New Study Predicts 69 Percent of Consumers Will Own an IoT Device by 2019
Today the GROW Conference kicks off in Whistler and the theme is very different that previous iterations.
With Living in a Connected World as a new tagline, event organizer Debbie Landa is hooking her cart to the Internet of Things and her timing couldn’t be better.
The Internet of Things (IoT) describes the digital connection of physical, identifiable devices to the Internet where the data and devices communicate in an intelligent fashion.
The Acquity Group released the findings from its 2014 State of the Internet of Things Study today and it boldly predicts that 69 Percent of Consumers Will Own an In-Home IoT Device by 2019.
By the end of 2015, a total of about 13 percent of consumers will own an in-home IoT device such as a thermostat or in-home security camera. Currently, only about 4 percent of those surveyed own such a device.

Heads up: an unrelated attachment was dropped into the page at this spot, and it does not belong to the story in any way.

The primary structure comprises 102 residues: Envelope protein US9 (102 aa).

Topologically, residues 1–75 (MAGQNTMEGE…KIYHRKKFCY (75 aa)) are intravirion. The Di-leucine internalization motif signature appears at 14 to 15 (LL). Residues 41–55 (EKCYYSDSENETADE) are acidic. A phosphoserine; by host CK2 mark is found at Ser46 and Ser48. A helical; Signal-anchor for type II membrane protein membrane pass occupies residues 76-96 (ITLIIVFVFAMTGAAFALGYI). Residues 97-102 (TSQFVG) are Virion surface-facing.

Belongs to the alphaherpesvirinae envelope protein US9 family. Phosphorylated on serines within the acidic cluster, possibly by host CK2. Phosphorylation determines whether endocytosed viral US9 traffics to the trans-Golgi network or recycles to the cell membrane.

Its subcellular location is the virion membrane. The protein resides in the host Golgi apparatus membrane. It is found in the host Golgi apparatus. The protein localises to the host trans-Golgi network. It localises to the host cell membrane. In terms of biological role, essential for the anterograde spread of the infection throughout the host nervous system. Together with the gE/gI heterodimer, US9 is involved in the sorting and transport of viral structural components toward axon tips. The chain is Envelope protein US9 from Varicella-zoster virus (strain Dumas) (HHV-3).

Adoption of wearable IoT technology such as smart watches and fitness devices is also expected to gradually increase, with nearly half of consumers already owning or planning to purchase a device in this category in the next five years.
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Wearable fitness devices will generate the most mass consumer adoption in the next year, with 22 percent of consumers already owning or planning to make a purchase by 2015.
Taking into account respondents who already own these products, the following connected devices are expected to be most popular over the next few years:
- Wearable fitness devices (Expected to have 22 percent adoption by 2015; Expected to have 43 percent adoption in the next five years).
- Smart thermostats (13 percent projected adoption in the next year; 43 percent in the next five years).
- Connected security systems (11 percent adoption in the next year; 35 percent in the next five years).
Smart clothing and heads-up displays are expected to see the least overall adoption, with only 3 percent projected adoption in the next year, and 14 and 16 percent in the next five years.
The 2014 State of the Internet of Things Study surveyed more than 2,000 consumers across the United States to gain insight into their preferences for and barriers against use of the Internet of Things.